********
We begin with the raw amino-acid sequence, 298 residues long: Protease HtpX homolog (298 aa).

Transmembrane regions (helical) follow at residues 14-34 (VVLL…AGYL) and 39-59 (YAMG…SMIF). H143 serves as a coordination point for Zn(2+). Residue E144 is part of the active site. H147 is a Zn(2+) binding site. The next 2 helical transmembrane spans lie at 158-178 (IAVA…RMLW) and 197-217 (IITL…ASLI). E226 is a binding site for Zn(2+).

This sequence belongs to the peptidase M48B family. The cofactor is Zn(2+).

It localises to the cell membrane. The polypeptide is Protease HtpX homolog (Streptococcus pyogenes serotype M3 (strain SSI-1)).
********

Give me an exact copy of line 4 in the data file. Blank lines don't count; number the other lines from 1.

It localises to the cell membrane. The polypeptide is Protease HtpX homolog (Streptococcus pyogenes serotype M3 (strain SSI-1)).